I got enough used parts laying around I could make a fun build. Thats all im looking for here with this bike. I've also found a track that runs a hobby class, for non serious run what you brung bikes. I plan for a good all arounder with some fun on the weekends if possible.
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Old 07-16-17, 11:03 AM   #11
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Below is a Univega Hybrid i turned into a gravel bike. Fantastic way for me to see if i liked this discipline.
Space for 40mm tires(bigger was possible), double butted tange tubing, and modern mounting points for bottles and brakes.
Relatively inexpenive conversion and it worked great. Not a lightweight, but it was solid and fun. A forum member now has the frameset and built his own gravel bike from it.

This frame was technically too small for me, but i made it work with the riser quill stem.


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Old 07-17-17, 08:16 AM   #12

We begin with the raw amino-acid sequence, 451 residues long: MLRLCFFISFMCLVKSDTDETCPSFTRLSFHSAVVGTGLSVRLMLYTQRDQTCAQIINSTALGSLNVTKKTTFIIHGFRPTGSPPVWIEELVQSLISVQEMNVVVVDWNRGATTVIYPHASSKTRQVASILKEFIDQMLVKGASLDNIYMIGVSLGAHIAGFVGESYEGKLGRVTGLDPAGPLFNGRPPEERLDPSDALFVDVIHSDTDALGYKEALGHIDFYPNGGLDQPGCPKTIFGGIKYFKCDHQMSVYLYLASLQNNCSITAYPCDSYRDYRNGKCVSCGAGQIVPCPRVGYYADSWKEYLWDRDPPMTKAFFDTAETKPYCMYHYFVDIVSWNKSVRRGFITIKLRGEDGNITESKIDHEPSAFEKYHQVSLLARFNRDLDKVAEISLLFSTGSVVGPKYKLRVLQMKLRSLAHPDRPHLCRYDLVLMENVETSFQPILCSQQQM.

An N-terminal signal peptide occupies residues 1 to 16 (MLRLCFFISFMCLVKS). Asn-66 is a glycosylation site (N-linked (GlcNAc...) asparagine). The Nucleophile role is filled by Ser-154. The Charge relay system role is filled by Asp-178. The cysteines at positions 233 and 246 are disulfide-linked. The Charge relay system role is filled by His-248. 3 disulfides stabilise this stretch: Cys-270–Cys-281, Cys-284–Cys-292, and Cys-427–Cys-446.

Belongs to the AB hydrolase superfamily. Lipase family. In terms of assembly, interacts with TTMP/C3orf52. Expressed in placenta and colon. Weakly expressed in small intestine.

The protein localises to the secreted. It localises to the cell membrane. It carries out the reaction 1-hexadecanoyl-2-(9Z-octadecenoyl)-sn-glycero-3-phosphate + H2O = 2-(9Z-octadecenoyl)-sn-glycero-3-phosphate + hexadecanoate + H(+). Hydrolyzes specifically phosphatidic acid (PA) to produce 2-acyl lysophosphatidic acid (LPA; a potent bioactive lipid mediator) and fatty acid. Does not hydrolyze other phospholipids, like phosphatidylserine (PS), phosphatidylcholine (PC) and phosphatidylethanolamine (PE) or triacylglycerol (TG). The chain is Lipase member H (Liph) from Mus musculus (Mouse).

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Below is a Univega Hybrid i turned into a gravel bike. Fantastic way for me to see if i liked this discipline.
Space for 40mm tires(bigger was possible), double butted tange tubing, and modern mounting points for bottles and brakes.
Relatively inexpenive conversion and it worked great. Not a lightweight, but it was solid and fun. A forum member now has the frameset and built his own gravel bike from it.

This frame was technically too small for me, but i made it work with the riser quill stem.


That looks great! Well im taking the dive now, I bought the bike yesterday. What brake levers did you use for that bike? Im looking for some that work good with cantis.
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Old 07-17-17, 09:09 AM   #13
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That looks great! Well im taking the dive now, I bought the bike yesterday. What brake levers did you use for that bike? Im looking for some that work good with cantis.
Its a lever that is branded by a few companies. Tektro rl340.

Its sold as-
- Cane Creek scr5 (has brown or black hoods with lizard pattern)
- Tektro rl340
- XLC aero levers BL RO1
- Origin8 aero pro levers


Mine are technically labeled XLC. That logo came off the lever with some rubbing alcohol. The body of the brake is labeled Tektro. The XLC version is typically $17 online and i dont care about paying over 2x as much for lizards on the hoods.

Any short pull brake lever works with canti brakes. Just avoid linear pull as thats meant for Vbrakes. Tektro makes a brake lever for linear pull- rl520 i think. Stay away from that and you are good.